Cheek-biting was reported during June and [Mrs A] reported that the denture was too thick.
Hygienist [Ms E] noted that ‘the gingiva was being pulled away from the 26 locator.’ Localised ‘mucositis’ was mentioned in notes from 11 July 2017.
There were almost weekly appointments while the denture was adjusted and the last two locators were added in mid July. One, not specified, caused concern and was not brought into function.
Four areas of concern with the denture were addressed on 11 August and [Ms E] noted that the 26 problem was worsening and its ‘prognosis was poor’. However, home care was noted as good with the patient using the water flosser, Interdental Brushes, floss and Curasept gel, a 0.5% chlorhexidine based product which is recommended for short term use, not continuous application. However ‘the 26 fixture was not right’. Photos were taken, but there are only two images of a locator, presumably 26, undated, which appears in [Dr F’s] response of 25 July 2019.
[Mrs A] requested to have ‘the last tooth (27) on the denture removed’. This would then be the same as the right side which was more comfortable. This did not seem to be followed up. The possibility of surgically repositioning the muscle attachment about the 26 locator was mentioned in notes from [Ms E], but the presence of biofilm is given as the reason for no action.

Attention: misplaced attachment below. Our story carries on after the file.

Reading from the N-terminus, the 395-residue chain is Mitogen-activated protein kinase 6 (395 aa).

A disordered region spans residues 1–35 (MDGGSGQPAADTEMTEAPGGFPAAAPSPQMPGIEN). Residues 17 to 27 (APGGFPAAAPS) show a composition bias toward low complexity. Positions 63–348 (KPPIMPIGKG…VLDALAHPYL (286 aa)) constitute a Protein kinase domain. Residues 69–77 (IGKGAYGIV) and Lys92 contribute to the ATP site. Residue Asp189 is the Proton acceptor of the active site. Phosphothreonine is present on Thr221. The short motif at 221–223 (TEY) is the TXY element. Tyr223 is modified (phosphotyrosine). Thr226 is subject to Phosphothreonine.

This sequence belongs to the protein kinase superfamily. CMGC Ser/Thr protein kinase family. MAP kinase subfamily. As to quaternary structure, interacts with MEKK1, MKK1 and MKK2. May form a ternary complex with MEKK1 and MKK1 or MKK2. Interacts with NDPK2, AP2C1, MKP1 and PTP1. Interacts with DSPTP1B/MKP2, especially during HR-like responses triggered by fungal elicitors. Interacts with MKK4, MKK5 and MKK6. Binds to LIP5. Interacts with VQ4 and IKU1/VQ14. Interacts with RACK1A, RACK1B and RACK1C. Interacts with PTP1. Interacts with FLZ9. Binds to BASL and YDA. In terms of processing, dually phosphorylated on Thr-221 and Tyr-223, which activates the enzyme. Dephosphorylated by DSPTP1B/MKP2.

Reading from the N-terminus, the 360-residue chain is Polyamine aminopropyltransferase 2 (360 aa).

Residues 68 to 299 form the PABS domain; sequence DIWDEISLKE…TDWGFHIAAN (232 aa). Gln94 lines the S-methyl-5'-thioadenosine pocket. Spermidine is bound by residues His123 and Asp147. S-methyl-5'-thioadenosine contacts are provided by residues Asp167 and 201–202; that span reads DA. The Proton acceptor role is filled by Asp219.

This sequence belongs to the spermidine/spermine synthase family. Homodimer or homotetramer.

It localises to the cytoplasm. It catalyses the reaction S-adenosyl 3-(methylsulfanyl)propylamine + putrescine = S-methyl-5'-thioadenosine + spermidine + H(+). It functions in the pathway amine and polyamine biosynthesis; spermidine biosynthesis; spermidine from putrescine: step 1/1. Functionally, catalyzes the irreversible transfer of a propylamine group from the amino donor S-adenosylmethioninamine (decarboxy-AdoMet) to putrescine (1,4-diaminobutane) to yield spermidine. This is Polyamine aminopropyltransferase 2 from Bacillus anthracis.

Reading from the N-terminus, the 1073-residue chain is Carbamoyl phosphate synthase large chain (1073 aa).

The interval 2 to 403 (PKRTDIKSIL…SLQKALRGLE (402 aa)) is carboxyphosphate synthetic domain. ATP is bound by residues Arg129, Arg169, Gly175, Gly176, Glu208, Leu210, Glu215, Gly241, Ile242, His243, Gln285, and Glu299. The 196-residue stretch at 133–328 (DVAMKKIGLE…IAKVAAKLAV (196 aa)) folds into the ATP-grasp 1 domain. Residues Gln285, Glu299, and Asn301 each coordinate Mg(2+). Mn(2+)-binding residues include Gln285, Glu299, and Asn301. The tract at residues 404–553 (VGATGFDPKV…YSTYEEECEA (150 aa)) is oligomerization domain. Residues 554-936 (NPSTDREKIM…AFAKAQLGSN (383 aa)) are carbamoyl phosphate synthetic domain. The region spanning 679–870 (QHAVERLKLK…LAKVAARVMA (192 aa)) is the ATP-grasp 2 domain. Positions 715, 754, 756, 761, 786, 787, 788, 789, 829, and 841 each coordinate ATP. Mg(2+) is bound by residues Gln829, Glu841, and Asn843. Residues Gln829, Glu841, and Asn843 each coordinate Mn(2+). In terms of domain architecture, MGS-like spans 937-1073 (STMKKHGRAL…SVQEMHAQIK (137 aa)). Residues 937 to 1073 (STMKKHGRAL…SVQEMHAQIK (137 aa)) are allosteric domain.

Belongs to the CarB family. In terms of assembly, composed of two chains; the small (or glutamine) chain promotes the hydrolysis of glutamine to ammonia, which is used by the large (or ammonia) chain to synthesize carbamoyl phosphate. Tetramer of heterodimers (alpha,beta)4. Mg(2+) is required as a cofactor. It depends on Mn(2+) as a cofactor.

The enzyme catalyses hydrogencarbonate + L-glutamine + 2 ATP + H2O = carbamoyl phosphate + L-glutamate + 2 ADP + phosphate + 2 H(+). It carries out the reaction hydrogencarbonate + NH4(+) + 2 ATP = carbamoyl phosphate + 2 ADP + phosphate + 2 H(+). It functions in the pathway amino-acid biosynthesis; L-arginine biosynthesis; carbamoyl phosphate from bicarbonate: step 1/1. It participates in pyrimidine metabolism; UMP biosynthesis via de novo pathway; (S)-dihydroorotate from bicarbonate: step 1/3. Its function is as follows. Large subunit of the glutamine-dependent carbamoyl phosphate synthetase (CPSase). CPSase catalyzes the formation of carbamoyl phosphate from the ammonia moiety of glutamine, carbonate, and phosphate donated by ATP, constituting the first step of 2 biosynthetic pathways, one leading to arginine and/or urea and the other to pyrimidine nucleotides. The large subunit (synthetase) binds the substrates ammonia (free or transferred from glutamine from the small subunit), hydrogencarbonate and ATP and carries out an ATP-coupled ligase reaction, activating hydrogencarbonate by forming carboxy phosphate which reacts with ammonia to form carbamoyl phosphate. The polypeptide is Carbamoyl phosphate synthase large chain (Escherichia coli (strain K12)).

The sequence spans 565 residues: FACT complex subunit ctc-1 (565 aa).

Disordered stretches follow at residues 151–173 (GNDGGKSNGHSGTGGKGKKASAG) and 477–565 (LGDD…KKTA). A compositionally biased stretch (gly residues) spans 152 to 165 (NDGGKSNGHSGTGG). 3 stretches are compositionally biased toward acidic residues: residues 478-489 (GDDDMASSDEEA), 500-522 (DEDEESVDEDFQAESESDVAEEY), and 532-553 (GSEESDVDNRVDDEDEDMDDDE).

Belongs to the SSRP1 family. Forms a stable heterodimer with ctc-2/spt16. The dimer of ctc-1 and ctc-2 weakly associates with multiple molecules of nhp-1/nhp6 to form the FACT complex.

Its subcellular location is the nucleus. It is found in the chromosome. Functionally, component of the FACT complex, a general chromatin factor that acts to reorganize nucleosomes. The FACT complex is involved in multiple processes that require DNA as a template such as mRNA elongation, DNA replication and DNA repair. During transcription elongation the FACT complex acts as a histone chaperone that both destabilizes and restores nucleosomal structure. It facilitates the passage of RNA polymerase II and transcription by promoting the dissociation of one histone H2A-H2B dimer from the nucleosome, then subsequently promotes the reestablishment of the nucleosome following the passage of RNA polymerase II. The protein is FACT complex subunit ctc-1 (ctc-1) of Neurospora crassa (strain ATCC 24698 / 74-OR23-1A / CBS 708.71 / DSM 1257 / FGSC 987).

On 05.09.17 the 26 locator was removed and a healing cap placed. This would limit the denture contact to three locators. A report of ‘no pain and good oral hygiene’ appeared in the notes. [Dr F] recorded that plaque was present on the 26 locator due to [Mrs A] ‘not cleaning’. However he also noted that ‘OH [oral hygiene] was reasonably good and it was the best he had seen it’. However [Mrs A] said that she could not clean the 26 area because it was too sore.
The prosthesis continued to be unsatisfactory, dropping during eating. [The denture manufacturer] [was] reported as saying that an improvement could only be achieved by making a new denture. [Dr F] expressed reservations as the lower anterior teeth are at a much higher level than the posterior teeth. I think that this indicates a problem with the occlusal plane producing a problem in achieving a stable functional arrangement. A lack of balance when there is contact on the front teeth. This issue is not expanded on and there are no images available. It probably represents a fundamental problem not identified in the initial planning phase. So again no remedial action is taken.